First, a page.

Feast of the Holy Family
The Feast of the Holy Family is one of the feast days for which we use the same readings every year. This year, I will look at Colossians 3:12-17.
Last year, I looked at the expanded version of these verses, which make a little more clear that Paul is not just outlining for us how Christians are supposed to act toward each other, that it is most particularly important (and most particularly difficult at times) within the contexts of our own families.
I know that when I was growing up, wrongs done by my family weren’t half so hard to let go of as those from anybody else. And it is twice as important to forgive them.
There is a reason God gave us these annoying people to grow up with! It is because our families are schools of learning how to forgive, and practicing that forgiveness throughout our lives. It is because the world will hate us because it hated Christ first - the world will be trying to hurt us.
Our families may irritate us, but they are not like the world. A parent’s critical eye does not come with the intention of finding fault; it rather comes with the intention of refining gold.
I know every family comes with problems. It is because we are fallen creatures and do not love as we were originally built to, and we do not express that love as God would have us express it. There’s a reason that forgiveness made Paul’s list!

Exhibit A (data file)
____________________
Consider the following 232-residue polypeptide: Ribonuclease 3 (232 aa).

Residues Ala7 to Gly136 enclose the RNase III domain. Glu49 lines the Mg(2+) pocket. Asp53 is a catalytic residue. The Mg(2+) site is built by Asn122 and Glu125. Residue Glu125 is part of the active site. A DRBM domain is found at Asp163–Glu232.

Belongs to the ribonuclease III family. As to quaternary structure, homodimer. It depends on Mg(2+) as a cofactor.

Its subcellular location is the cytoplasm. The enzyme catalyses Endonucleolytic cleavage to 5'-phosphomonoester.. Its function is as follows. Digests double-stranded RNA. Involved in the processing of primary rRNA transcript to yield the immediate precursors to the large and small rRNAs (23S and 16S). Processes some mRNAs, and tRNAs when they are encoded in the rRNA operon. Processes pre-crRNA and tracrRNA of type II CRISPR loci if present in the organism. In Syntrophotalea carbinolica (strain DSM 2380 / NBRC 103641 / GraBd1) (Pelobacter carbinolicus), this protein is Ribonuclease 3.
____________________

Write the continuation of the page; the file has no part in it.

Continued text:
We won’t have perfect families. As much as we may want to trade them in sometimes, the best we can do is to work on the one person that we can actually control: ourselves. To do all we can not to irritate one another, and more importantly, to forgive and allow ourselves to be forgiven for the times when we fail, or when others fail us.
I know I’m going to mess up every day. I’m going to snap at people sometimes. I’m going to have selfish moments. I’m going to grumble about stuff. I’m going to do things because I want them to be noticed.
That doesn’t mean I should give up before I start. That means that when I fail, I need to get up, seek forgiveness from God, from anyone I hurt, and just as importantly I need to forgive myself, keep praying that God will keep reforming me to more closely reflect his likeness, and keep trying.
I am sure you have had your “moments” this Christmas. I know that I’ve had mine. Not that it’s really “okay” to have them, but it’s going to happen. We’re fallen creatures, and so it’s part of the reality of being human.
Let’s ask the Lord to come into those moments of brokenness, and ask him to heal us and give us the grace to forgive and be forgiven.
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